NSF Advisory Committee Addresses Impacts of COVID-19 and Broadening Participation in ScienceBy: Naomi Charalambakis
Wednesday, November 4, 2020
On October 29-30, the Advisory Committee (AC) for the Directorate for Biological Sciences (BIO) of the National Science Foundation (NSF) convened for its Fall 2020 meeting. Key themes emerging throughout the meeting included the importance of transdisciplinary collaborations and partnerships, the need to provide additional support for trainees to bolster the research pipeline, broadening participation in STEM fields, and improving communication about the importance of science to the general public.
Joanne Tornow, PhD, BIO Assistant Director, reviewed Directorate updates, including the ongoing impacts of COVID-19. As a result of the $75 million allocated to NSF through the Coronavirus Aid, Relief, and Economic Security Act, NSF BIO issued 151 awards in response to COVID-19 through its Rapid Response Research funding mechanism. Dr. Tornow also noted that while the pandemic disrupted many submission deadlines across NSF, core programs within BIO were less affected due to BIO’s “No-Deadline” submission policy.
Dr. Tornow also sought AC feedback for the 2022-2026 NSF Strategic Plan, which will likely be shared with stakeholders later this year. In particular, NSF is seeking input on the following:
- What are the interests, values, and emergent science and policy issues that the strategic plan should recognize?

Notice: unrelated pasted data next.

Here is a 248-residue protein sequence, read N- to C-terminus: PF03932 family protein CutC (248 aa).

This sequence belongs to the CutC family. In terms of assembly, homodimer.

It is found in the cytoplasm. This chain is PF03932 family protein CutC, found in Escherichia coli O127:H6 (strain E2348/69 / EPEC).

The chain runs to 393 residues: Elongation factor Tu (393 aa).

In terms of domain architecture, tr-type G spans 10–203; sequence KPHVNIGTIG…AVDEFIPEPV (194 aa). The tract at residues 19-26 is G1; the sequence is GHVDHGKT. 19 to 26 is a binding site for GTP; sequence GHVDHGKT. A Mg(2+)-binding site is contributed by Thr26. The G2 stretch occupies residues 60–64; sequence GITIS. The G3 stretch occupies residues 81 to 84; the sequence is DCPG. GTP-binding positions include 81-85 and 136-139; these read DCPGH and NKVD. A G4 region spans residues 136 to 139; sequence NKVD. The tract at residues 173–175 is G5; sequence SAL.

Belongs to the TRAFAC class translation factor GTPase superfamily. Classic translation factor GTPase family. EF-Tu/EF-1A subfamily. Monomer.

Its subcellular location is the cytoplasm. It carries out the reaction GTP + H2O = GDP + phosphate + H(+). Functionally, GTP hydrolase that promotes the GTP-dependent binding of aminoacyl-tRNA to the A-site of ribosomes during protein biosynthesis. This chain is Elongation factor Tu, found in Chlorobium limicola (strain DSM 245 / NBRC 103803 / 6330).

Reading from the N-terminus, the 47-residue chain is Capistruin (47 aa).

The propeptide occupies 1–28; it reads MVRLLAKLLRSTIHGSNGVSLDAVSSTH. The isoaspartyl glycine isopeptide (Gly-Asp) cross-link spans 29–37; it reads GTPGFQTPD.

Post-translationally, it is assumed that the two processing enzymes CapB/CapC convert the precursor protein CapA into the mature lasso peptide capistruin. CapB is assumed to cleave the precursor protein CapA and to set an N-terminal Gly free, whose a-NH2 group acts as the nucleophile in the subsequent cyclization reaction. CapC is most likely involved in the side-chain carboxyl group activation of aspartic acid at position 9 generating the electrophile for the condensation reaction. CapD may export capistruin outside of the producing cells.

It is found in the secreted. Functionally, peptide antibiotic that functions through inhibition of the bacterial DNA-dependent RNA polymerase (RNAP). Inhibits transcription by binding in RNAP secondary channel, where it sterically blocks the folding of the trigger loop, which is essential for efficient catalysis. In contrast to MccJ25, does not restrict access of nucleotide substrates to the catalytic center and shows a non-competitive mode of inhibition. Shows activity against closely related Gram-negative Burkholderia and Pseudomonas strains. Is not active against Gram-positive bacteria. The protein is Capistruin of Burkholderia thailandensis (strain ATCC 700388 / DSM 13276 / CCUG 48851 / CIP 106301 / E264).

- How can NSF help maintain U.S. leadership in an evolving global research and education landscape?
- How can the plan best underscore the importance of fundamental research and its broader impacts?
- What elements, if any, of the current strategic plan are no longer relevant?
The AC also discussed the impact of COVID-19 on the state of higher education with members noting that the pandemic could have long-lasting effects on the research workforce pipeline. Transition periods are particularly hard to navigate as undergraduate students are often unable to go to labs to gain necessary research experience for applying to graduate school, and senior graduate students and postdoctoral scholars face uncertain job markets. NSF has convened a recovery planning task force to address these issues.
A joint session with the NSF Committee on Equal Opportunities in Science and Engineering discussed strategies for broadening participation in science. One major theme that emerged is the need to recruit diverse trainees and promote retention by cultivating a culture where underrepresented minorities feel a sense of belonging. BIO Directorate staff highlighted their efforts to incorporate language in core program solicitations and conference/workshop proposals to promote inclusivity.
The second day featured a discussion with NSF Director Sethuraman “Panch” Panchanathan, who shared his vision to strengthen the “speed and scale” of NSF, underscoring the necessity of fostering NSF partnerships, inspiring emerging talent, and translating knowledge into action. Dr. Panchanathan expressed his support for BIO and its role in driving biotechnology and catalyzing transdisciplinary collaborations, key aspects for cultivating domestic and global talent.